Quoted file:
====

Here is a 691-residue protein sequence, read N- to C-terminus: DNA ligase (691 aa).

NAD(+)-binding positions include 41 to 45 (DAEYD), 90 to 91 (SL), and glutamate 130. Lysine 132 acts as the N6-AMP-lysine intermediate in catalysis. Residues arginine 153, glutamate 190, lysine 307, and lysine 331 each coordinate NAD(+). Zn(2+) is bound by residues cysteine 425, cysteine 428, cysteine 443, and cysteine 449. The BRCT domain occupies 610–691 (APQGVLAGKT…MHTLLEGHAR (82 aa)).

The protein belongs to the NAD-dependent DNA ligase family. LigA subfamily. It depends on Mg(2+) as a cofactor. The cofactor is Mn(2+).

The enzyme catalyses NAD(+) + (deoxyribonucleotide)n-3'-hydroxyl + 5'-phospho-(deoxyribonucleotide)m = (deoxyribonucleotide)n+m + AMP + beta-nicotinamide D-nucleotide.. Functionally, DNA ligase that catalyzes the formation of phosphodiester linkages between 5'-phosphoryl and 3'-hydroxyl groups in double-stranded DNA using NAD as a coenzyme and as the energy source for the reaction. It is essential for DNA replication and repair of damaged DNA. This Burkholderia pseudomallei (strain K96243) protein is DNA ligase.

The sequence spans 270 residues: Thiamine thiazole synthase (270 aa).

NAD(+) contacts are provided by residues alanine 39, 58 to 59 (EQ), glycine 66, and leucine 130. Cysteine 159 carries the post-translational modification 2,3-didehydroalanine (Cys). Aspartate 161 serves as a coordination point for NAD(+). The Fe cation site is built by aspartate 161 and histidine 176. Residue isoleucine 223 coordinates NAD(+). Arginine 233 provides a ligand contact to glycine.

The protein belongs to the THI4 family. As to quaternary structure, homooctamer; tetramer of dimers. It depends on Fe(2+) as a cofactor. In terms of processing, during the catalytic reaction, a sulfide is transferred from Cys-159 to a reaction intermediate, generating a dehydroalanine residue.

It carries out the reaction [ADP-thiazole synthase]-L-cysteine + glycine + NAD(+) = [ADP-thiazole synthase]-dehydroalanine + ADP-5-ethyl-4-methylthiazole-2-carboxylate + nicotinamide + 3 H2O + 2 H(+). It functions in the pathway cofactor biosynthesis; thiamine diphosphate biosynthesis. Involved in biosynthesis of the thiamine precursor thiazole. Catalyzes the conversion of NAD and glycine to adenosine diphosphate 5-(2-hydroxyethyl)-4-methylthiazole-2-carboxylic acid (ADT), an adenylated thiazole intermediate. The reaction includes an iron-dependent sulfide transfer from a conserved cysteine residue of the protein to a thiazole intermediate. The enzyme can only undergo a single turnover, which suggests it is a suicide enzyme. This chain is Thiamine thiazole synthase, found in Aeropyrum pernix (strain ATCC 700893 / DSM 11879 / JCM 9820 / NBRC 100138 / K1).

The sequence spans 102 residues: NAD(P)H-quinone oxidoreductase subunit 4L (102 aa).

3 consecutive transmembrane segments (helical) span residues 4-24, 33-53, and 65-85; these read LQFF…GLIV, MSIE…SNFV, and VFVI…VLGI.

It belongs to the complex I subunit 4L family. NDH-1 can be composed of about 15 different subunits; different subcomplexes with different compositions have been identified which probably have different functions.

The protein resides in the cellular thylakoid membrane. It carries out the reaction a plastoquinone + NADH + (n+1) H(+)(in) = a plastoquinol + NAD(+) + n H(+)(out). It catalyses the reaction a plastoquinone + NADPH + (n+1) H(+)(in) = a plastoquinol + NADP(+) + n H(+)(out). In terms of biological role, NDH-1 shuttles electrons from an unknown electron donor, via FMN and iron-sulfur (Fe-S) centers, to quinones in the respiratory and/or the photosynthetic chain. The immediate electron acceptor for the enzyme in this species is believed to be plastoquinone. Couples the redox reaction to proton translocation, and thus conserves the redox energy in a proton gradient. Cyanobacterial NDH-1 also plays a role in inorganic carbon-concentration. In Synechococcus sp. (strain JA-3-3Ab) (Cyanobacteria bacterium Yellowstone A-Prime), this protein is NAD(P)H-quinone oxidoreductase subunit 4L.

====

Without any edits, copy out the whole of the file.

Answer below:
Here is a 691-residue protein sequence, read N- to C-terminus: DNA ligase (691 aa).

NAD(+)-binding positions include 41 to 45 (DAEYD), 90 to 91 (SL), and glutamate 130. Lysine 132 acts as the N6-AMP-lysine intermediate in catalysis. Residues arginine 153, glutamate 190, lysine 307, and lysine 331 each coordinate NAD(+). Zn(2+) is bound by residues cysteine 425, cysteine 428, cysteine 443, and cysteine 449. The BRCT domain occupies 610–691 (APQGVLAGKT…MHTLLEGHAR (82 aa)).

The protein belongs to the NAD-dependent DNA ligase family. LigA subfamily. It depends on Mg(2+) as a cofactor. The cofactor is Mn(2+).

The enzyme catalyses NAD(+) + (deoxyribonucleotide)n-3'-hydroxyl + 5'-phospho-(deoxyribonucleotide)m = (deoxyribonucleotide)n+m + AMP + beta-nicotinamide D-nucleotide.. Functionally, DNA ligase that catalyzes the formation of phosphodiester linkages between 5'-phosphoryl and 3'-hydroxyl groups in double-stranded DNA using NAD as a coenzyme and as the energy source for the reaction. It is essential for DNA replication and repair of damaged DNA. This Burkholderia pseudomallei (strain K96243) protein is DNA ligase.

The sequence spans 270 residues: Thiamine thiazole synthase (270 aa).

NAD(+) contacts are provided by residues alanine 39, 58 to 59 (EQ), glycine 66, and leucine 130. Cysteine 159 carries the post-translational modification 2,3-didehydroalanine (Cys). Aspartate 161 serves as a coordination point for NAD(+). The Fe cation site is built by aspartate 161 and histidine 176. Residue isoleucine 223 coordinates NAD(+). Arginine 233 provides a ligand contact to glycine.

The protein belongs to the THI4 family. As to quaternary structure, homooctamer; tetramer of dimers. It depends on Fe(2+) as a cofactor. In terms of processing, during the catalytic reaction, a sulfide is transferred from Cys-159 to a reaction intermediate, generating a dehydroalanine residue.

It carries out the reaction [ADP-thiazole synthase]-L-cysteine + glycine + NAD(+) = [ADP-thiazole synthase]-dehydroalanine + ADP-5-ethyl-4-methylthiazole-2-carboxylate + nicotinamide + 3 H2O + 2 H(+). It functions in the pathway cofactor biosynthesis; thiamine diphosphate biosynthesis. Involved in biosynthesis of the thiamine precursor thiazole. Catalyzes the conversion of NAD and glycine to adenosine diphosphate 5-(2-hydroxyethyl)-4-methylthiazole-2-carboxylic acid (ADT), an adenylated thiazole intermediate. The reaction includes an iron-dependent sulfide transfer from a conserved cysteine residue of the protein to a thiazole intermediate. The enzyme can only undergo a single turnover, which suggests it is a suicide enzyme. This chain is Thiamine thiazole synthase, found in Aeropyrum pernix (strain ATCC 700893 / DSM 11879 / JCM 9820 / NBRC 100138 / K1).

The sequence spans 102 residues: NAD(P)H-quinone oxidoreductase subunit 4L (102 aa).

3 consecutive transmembrane segments (helical) span residues 4-24, 33-53, and 65-85; these read LQFF…GLIV, MSIE…SNFV, and VFVI…VLGI.

It belongs to the complex I subunit 4L family. NDH-1 can be composed of about 15 different subunits; different subcomplexes with different compositions have been identified which probably have different functions.

The protein resides in the cellular thylakoid membrane. It carries out the reaction a plastoquinone + NADH + (n+1) H(+)(in) = a plastoquinol + NAD(+) + n H(+)(out). It catalyses the reaction a plastoquinone + NADPH + (n+1) H(+)(in) = a plastoquinol + NADP(+) + n H(+)(out). In terms of biological role, NDH-1 shuttles electrons from an unknown electron donor, via FMN and iron-sulfur (Fe-S) centers, to quinones in the respiratory and/or the photosynthetic chain. The immediate electron acceptor for the enzyme in this species is believed to be plastoquinone. Couples the redox reaction to proton translocation, and thus conserves the redox energy in a proton gradient. Cyanobacterial NDH-1 also plays a role in inorganic carbon-concentration. In Synechococcus sp. (strain JA-3-3Ab) (Cyanobacteria bacterium Yellowstone A-Prime), this protein is NAD(P)H-quinone oxidoreductase subunit 4L.